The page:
Cognitive function is an intellectual process by which we become aware of, perceive, or comprehend ideas. It involves all aspects of perception, thinking, reasoning, and remembering.Infanthood and early childhood are the periods in life where most individuals are able to absorb and use new information the best. The capacity to learn normally slows down with age, but the overall cognitive function should not decline on a large scale in healthy individuals. Cognitive dysfunction is defined as an unusually poor mental function associated with confusion, forgetfulness and difficulty to concentrate. Factors such as ageing and disease may affect cognitive function over time. Growing evidence supports the role of vascular disease and vascular risk factors in cognitive decline, Alzheimer's Disease and dementia.


Dementia is a form of cognitive impairment where an individual loses the ability to think, remember and reason due to physical changes in the brain. Alzheimer’s disease (AD) is a form of dementia. AD and other types of dementia are most common in the elderly, and are associated with huge health costs. With a rapidly aging population throughout the world, factors that affect the risk of cognitive decline and dementia are of great importance. Recently, insulin resistance and hyperinsulineamia, the precursors of type 2 diabetes have been linked to an increased risk of cognitive impairment.


The moderate consumption of alcoholic beverages has consistently been associated with a decreased cardiovascular risk, so it may be hypothesized that this cardiovascular protection could also decrease vascular dementia and cognitive decline because alcohol might improve blood flow in the brain and prevent the deposit of plaques . Even though chronic abuse of alcoholic beverages can cause progressive neurodegenerative disease, many studies have suggested that a moderate intake is associated with a lower risk of dementia or cognitive impairment.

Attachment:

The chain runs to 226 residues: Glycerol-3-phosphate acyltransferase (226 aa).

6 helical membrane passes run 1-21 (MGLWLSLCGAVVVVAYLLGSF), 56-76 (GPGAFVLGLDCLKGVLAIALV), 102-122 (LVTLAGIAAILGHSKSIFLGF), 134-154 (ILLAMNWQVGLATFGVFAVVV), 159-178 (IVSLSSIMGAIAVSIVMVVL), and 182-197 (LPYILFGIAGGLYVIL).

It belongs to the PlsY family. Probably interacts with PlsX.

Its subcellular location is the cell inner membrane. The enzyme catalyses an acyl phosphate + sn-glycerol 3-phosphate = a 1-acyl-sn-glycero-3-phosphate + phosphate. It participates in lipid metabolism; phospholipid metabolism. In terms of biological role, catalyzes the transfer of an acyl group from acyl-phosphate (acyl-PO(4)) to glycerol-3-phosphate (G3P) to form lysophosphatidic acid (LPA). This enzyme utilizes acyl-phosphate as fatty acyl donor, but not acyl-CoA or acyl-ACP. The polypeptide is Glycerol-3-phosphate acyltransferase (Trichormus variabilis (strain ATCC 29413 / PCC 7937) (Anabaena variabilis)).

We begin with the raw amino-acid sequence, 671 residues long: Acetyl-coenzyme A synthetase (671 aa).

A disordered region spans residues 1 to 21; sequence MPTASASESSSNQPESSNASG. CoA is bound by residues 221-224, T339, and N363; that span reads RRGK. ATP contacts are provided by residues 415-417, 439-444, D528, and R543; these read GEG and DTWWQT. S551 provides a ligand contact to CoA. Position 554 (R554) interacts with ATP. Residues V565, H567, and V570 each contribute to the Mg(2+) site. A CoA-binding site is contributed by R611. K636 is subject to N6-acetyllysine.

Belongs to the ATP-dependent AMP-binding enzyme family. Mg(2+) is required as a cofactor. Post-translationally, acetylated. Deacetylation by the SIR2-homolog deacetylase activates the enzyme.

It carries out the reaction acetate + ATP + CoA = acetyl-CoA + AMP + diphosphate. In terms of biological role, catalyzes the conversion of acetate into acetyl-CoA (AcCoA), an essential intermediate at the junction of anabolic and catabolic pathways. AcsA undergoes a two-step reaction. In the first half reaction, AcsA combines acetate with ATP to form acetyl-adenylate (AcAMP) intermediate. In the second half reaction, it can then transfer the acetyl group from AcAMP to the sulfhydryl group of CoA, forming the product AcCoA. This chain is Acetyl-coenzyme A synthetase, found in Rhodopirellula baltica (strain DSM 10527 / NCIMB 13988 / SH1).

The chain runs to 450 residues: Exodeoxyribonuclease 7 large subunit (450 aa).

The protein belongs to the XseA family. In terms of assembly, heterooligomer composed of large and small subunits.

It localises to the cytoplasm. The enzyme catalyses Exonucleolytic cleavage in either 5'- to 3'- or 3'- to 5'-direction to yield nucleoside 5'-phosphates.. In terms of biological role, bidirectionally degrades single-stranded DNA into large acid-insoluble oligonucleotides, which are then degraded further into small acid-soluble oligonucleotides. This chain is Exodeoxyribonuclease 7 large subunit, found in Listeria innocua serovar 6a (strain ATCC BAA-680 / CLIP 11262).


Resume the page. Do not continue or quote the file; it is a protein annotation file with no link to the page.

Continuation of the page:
At present, there are no proven pharmaceutical drugs and therapies to prevent or treat cognitive decline or dementia, although a number of prospective epidemiologic studies have shown a lower risk of such conditions among light to moderate drinkers of wine and other alcoholic beverages in comparison with non-drinkers.  When the effect of different alcoholic beverages was examined, the results indicated that only moderate wine consumption was independently associated with better performance on all cognitive tests in both men and women. 

In the literature, there are many mechanisms proposed to explain these results. Wine may affect the risk factors for ischemic processes and stroke positively. It has been suggested that the antioxidant properties of the phenolic compounds in wine may help to prevent the oxidative damage implicated in dementia. Oxidative stress is thought to be involved in Alzheimer’s Disease by the formation of amyloid-ß protein and DNA damage in neurons in the brain. Resveratrol with its antioxidant and anti-inflammatory effects may also play a role.  In addition, alcohol increases the levels of HDL cholesterol and fibrinolytic factors resulting in a lower platelet aggregation. Furthermore, moderate consumption of wine and other alcoholic beverages enhances insulin sensitivity and consequently, may improve the memory function in subjects with early AD or mild cognitive impairment.


It is also possible that the beneficial effects of moderate drinking noted in studies might just be a marker for an overall healthy lifestyle. The Mediterranean diet with whole grains, fresh fruit and vegetables, olive oil and moderate red wine also reduces the risk of dementia, as does exercise, social engagement, mental activities and an optimistic outlook on life.


Experimental animal studies indicated that the phenolic compounds in wine were able to prevent the formation of plaques that are associated with the development of AD and other forms of dementia.


The above summary provides an overview of the topic, for more details and specific questions, please refer to the articles in the database.